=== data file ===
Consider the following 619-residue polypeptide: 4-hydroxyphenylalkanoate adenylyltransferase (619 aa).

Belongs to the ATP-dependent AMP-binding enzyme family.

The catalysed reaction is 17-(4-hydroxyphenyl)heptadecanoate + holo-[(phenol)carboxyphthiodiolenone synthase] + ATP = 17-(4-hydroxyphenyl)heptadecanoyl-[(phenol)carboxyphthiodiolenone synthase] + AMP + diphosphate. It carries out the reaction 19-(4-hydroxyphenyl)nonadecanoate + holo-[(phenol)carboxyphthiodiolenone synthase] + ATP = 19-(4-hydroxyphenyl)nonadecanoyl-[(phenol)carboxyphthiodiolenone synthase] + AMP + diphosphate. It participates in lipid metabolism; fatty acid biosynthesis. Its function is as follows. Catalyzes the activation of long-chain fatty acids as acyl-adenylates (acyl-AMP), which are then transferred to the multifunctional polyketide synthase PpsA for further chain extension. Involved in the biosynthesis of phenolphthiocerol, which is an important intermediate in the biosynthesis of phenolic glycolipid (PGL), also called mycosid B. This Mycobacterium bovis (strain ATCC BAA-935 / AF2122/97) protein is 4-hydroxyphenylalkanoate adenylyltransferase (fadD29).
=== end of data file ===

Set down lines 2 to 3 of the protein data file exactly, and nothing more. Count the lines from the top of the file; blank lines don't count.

Belongs to the ATP-dependent AMP-binding enzyme family.

The catalysed reaction is 17-(4-hydroxyphenyl)heptadecanoate + holo-[(phenol)carboxyphthiodiolenone synthase] + ATP = 17-(4-hydroxyphenyl)heptadecanoyl-[(phenol)carboxyphthiodiolenone synthase] + AMP + diphosphate. It carries out the reaction 19-(4-hydroxyphenyl)nonadecanoate + holo-[(phenol)carboxyphthiodiolenone synthase] + ATP = 19-(4-hydroxyphenyl)nonadecanoyl-[(phenol)carboxyphthiodiolenone synthase] + AMP + diphosphate. It participates in lipid metabolism; fatty acid biosynthesis. Its function is as follows. Catalyzes the activation of long-chain fatty acids as acyl-adenylates (acyl-AMP), which are then transferred to the multifunctional polyketide synthase PpsA for further chain extension. Involved in the biosynthesis of phenolphthiocerol, which is an important intermediate in the biosynthesis of phenolic glycolipid (PGL), also called mycosid B. This Mycobacterium bovis (strain ATCC BAA-935 / AF2122/97) protein is 4-hydroxyphenylalkanoate adenylyltransferase (fadD29).